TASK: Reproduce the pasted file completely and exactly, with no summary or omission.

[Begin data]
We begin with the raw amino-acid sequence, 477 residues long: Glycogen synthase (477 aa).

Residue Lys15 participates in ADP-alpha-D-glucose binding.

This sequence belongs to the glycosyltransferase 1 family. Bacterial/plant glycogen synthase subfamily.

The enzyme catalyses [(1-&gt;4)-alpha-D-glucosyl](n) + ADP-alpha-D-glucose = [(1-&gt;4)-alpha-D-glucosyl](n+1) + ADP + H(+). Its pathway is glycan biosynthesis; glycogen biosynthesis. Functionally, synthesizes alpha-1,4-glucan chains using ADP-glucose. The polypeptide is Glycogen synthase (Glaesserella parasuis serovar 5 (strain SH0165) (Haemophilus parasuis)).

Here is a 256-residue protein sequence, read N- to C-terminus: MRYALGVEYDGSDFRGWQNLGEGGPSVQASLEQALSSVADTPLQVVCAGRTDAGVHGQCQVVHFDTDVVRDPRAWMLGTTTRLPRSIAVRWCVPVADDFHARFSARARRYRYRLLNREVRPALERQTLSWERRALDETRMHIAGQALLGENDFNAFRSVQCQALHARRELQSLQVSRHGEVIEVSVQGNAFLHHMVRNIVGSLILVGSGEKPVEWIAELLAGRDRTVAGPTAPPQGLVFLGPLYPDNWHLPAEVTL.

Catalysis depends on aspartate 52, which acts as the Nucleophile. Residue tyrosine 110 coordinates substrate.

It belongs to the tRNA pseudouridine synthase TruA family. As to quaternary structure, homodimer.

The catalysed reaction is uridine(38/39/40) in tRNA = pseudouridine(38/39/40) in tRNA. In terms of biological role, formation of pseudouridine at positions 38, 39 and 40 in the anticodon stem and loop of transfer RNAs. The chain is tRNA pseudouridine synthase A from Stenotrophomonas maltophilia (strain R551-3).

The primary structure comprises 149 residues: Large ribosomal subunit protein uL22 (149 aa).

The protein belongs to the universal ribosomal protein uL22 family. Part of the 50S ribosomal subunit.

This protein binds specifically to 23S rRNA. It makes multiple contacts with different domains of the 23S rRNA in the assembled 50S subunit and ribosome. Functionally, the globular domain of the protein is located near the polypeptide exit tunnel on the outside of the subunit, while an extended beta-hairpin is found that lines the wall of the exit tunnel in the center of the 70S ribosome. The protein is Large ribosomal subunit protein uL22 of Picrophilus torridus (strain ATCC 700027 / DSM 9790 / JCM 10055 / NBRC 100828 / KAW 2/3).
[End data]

We begin with the raw amino-acid sequence, 477 residues long: Glycogen synthase (477 aa).

Residue Lys15 participates in ADP-alpha-D-glucose binding.

This sequence belongs to the glycosyltransferase 1 family. Bacterial/plant glycogen synthase subfamily.

The enzyme catalyses [(1-&gt;4)-alpha-D-glucosyl](n) + ADP-alpha-D-glucose = [(1-&gt;4)-alpha-D-glucosyl](n+1) + ADP + H(+). Its pathway is glycan biosynthesis; glycogen biosynthesis. Functionally, synthesizes alpha-1,4-glucan chains using ADP-glucose. The polypeptide is Glycogen synthase (Glaesserella parasuis serovar 5 (strain SH0165) (Haemophilus parasuis)).

Here is a 256-residue protein sequence, read N- to C-terminus: MRYALGVEYDGSDFRGWQNLGEGGPSVQASLEQALSSVADTPLQVVCAGRTDAGVHGQCQVVHFDTDVVRDPRAWMLGTTTRLPRSIAVRWCVPVADDFHARFSARARRYRYRLLNREVRPALERQTLSWERRALDETRMHIAGQALLGENDFNAFRSVQCQALHARRELQSLQVSRHGEVIEVSVQGNAFLHHMVRNIVGSLILVGSGEKPVEWIAELLAGRDRTVAGPTAPPQGLVFLGPLYPDNWHLPAEVTL.

Catalysis depends on aspartate 52, which acts as the Nucleophile. Residue tyrosine 110 coordinates substrate.

It belongs to the tRNA pseudouridine synthase TruA family. As to quaternary structure, homodimer.

The catalysed reaction is uridine(38/39/40) in tRNA = pseudouridine(38/39/40) in tRNA. In terms of biological role, formation of pseudouridine at positions 38, 39 and 40 in the anticodon stem and loop of transfer RNAs. The chain is tRNA pseudouridine synthase A from Stenotrophomonas maltophilia (strain R551-3).

The primary structure comprises 149 residues: Large ribosomal subunit protein uL22 (149 aa).

The protein belongs to the universal ribosomal protein uL22 family. Part of the 50S ribosomal subunit.

This protein binds specifically to 23S rRNA. It makes multiple contacts with different domains of the 23S rRNA in the assembled 50S subunit and ribosome. Functionally, the globular domain of the protein is located near the polypeptide exit tunnel on the outside of the subunit, while an extended beta-hairpin is found that lines the wall of the exit tunnel in the center of the 70S ribosome. The protein is Large ribosomal subunit protein uL22 of Picrophilus torridus (strain ATCC 700027 / DSM 9790 / JCM 10055 / NBRC 100828 / KAW 2/3).